Use this URL to cite or link to this record in EThOS: https://ethos.bl.uk/OrderDetails.do?uin=uk.bl.ethos.782102
Title: Compression-based methods for the automatic cryptanalysis of classical ciphers
Author: Al-Kazaz, Noor
ISNI:       0000 0004 7967 7080
Awarding Body: Bangor University
Current Institution: Bangor University
Date of Award: 2019
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Abstract:
The study documented in this thesis investigates the effectiveness of compression in the field of cryptanalysis, specifically for the automatic cryptanalysis of classical ciphers, initially for the English language. Several new compression-based cryptanalysis methods are developed against these ciphers. The new methods use the well-known compression scheme-prediction by partial matching (PPM)-and have been applied to automatic cryptanalysis for three main classical ciphers: simple substitution, transposition and Playfair ciphers. The extensive set of case studies adopted in this research have validated the new methods, which have proven to be very effective in the cryptanalysis of these cases with a high success rate-for substitution ciphers, 92% of the cryptograms were correctly solved with no errors and 100% with just three errors or less; a 100% decryption success rate was achieved for transposition ciphers and 87% was achieved for Playfair ciphers. This study led to the decipherment of more challenging cases, such as very short ciphertexts with no probable words. The Gzip compression scheme has also been applied to the automatic decryption of simple substitution and transposition ciphers, but the results showed that Gzip, in comparison to PPM, was not as effective. A third compressor, Bzip2, could not be used as the nature of that scheme made its use unfeasible. The PPM compression-based cryptanalysis methods offered significant improvements in decryption accuracy in a diverse range of experiments while being computationally more efficient compared to previously published techniques. In addition, extensive investigations were conducted to determine the most appropriate type of PPM scheme to be applied in the cryptanalysis of these ciphers. These findings have highlighted why better models are of vital importance in cryptology. In particular, the study has shown how a good model of the source (i.e. the PPM compression model)-a method that shows a high level of performance when applied to different language modelling tasks-can also be effectively used in the automatic decryption of different classical ciphers. As spaces have been traditionally omitted from ciphertext, a full cryptanalysis mechanism which also automatically adds spaces to decrypted texts, again using a compression-based approach, has also been proposed to achieve readability. This work has also investigated whether the newly devised cryptanalysis methods are applicable to another language (specifically Arabic as it is a language non-related to English). Arabic is a rich morphological language with its own characteristics that differentiate it from other languages. The current study has specifically adapted new compression-based methods for the automatic cryptanalysis of classical Arabic ciphers (simple substitution, transposition and Playfair ciphers). Although the experiments conducted with Arabic ciphers have generally been less effective than those with classical English ciphers, excellent results have been achieved-for Arabic substitution ciphers, 72% of the cryptograms were successfully solved without any errors and over 91% with just three errors or less; a 97% decryption success rate was achieved for Arabic transposition ciphers, with this result being 73% for Arabic Playfair ciphers.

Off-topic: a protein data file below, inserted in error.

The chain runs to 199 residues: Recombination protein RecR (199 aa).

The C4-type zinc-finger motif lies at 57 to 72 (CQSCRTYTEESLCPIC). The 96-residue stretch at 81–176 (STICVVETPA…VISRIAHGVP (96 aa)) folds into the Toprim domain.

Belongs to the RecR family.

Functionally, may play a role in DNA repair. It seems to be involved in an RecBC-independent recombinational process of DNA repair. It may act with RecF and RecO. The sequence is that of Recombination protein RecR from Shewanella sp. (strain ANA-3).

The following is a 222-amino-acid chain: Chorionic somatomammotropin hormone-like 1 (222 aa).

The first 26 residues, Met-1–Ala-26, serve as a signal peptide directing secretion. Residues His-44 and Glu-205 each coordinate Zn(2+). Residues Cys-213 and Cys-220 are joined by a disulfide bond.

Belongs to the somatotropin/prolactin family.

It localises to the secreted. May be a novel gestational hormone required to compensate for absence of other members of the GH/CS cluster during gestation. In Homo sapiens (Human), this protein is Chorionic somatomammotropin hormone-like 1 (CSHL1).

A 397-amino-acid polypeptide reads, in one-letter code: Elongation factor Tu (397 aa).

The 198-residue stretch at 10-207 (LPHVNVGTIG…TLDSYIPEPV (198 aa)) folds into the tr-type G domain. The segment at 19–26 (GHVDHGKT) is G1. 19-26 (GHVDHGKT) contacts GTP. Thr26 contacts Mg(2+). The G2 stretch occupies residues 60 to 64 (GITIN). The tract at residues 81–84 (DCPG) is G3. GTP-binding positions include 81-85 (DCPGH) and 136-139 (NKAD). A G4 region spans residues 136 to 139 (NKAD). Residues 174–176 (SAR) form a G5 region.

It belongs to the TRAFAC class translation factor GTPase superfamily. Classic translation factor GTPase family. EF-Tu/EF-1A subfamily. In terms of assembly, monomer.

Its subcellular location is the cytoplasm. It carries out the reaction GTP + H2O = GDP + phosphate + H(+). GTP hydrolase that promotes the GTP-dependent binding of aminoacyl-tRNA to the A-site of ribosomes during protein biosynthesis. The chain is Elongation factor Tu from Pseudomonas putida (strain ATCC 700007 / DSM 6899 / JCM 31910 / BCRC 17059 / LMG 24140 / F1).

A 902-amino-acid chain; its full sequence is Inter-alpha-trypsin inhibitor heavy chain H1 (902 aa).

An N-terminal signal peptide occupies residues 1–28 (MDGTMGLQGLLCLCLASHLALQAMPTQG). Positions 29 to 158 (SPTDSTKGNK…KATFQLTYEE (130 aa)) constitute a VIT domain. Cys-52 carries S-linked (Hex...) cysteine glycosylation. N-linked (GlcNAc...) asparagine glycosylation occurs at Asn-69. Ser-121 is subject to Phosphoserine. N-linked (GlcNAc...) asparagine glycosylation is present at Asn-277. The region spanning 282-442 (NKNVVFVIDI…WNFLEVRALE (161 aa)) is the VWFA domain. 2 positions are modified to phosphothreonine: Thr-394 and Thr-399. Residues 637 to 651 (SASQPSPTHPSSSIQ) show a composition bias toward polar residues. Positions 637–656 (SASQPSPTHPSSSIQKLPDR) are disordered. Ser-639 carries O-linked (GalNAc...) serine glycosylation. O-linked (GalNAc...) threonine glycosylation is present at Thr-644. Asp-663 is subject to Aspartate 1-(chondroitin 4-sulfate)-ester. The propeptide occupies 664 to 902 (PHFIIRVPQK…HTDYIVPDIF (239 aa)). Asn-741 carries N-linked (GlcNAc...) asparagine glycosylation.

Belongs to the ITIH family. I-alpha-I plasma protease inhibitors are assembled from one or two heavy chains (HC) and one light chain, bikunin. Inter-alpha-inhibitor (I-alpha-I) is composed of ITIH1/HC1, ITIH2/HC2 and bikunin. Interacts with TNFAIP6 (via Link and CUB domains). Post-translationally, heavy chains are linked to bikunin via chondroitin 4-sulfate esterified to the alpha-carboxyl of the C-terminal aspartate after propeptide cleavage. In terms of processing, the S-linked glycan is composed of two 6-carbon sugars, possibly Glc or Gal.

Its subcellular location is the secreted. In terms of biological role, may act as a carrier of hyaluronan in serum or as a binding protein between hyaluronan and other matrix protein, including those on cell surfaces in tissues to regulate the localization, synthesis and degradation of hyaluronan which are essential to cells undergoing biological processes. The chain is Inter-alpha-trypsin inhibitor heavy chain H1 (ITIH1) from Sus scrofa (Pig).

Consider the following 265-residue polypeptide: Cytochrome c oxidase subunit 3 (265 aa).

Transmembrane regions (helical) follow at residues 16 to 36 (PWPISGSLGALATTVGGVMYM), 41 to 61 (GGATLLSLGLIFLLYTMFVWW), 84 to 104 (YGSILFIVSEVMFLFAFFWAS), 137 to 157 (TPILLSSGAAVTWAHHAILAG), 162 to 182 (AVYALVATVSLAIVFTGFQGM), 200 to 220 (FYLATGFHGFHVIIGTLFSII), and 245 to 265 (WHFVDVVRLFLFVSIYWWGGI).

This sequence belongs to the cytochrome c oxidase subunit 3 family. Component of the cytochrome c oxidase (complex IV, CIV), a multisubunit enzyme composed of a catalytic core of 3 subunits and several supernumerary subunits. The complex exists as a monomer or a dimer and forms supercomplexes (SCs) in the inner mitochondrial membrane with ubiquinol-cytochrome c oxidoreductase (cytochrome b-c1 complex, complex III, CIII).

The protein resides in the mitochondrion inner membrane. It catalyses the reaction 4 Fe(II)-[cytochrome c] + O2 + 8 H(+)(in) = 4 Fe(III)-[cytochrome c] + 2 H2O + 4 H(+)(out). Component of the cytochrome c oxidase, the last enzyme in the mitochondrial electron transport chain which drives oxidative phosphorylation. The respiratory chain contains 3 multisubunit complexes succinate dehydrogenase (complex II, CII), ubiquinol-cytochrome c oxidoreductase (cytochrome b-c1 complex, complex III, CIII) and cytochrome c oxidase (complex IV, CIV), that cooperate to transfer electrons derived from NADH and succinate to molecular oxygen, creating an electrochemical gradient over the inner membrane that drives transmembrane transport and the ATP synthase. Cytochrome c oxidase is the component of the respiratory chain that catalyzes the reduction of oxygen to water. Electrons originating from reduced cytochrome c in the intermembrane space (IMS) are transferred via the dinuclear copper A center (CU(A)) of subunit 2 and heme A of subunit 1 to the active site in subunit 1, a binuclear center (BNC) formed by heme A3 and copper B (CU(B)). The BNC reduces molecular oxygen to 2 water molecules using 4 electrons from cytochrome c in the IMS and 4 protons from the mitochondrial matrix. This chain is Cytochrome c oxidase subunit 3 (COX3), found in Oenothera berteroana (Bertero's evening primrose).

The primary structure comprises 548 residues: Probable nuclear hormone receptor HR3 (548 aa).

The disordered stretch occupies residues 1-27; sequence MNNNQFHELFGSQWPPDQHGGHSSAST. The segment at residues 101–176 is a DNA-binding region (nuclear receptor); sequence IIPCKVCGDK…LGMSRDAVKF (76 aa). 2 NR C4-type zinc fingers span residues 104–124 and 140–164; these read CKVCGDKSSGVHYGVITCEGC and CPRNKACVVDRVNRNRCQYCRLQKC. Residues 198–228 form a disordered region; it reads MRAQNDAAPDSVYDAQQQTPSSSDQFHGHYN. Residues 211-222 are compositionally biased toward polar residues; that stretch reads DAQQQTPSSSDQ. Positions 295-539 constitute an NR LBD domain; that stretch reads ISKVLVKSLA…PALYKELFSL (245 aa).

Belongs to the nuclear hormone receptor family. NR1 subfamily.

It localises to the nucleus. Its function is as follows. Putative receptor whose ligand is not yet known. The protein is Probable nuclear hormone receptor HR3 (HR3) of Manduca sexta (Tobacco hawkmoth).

Supervisor: Teahan, William Sponsor: Not available
Qualification Name: Thesis (Ph.D.) Qualification Level: Doctoral
EThOS ID: uk.bl.ethos.782102  DOI: Not available
Keywords: compression ; PPM ; cryptanalysis ; plain text recognition ; word segmentation
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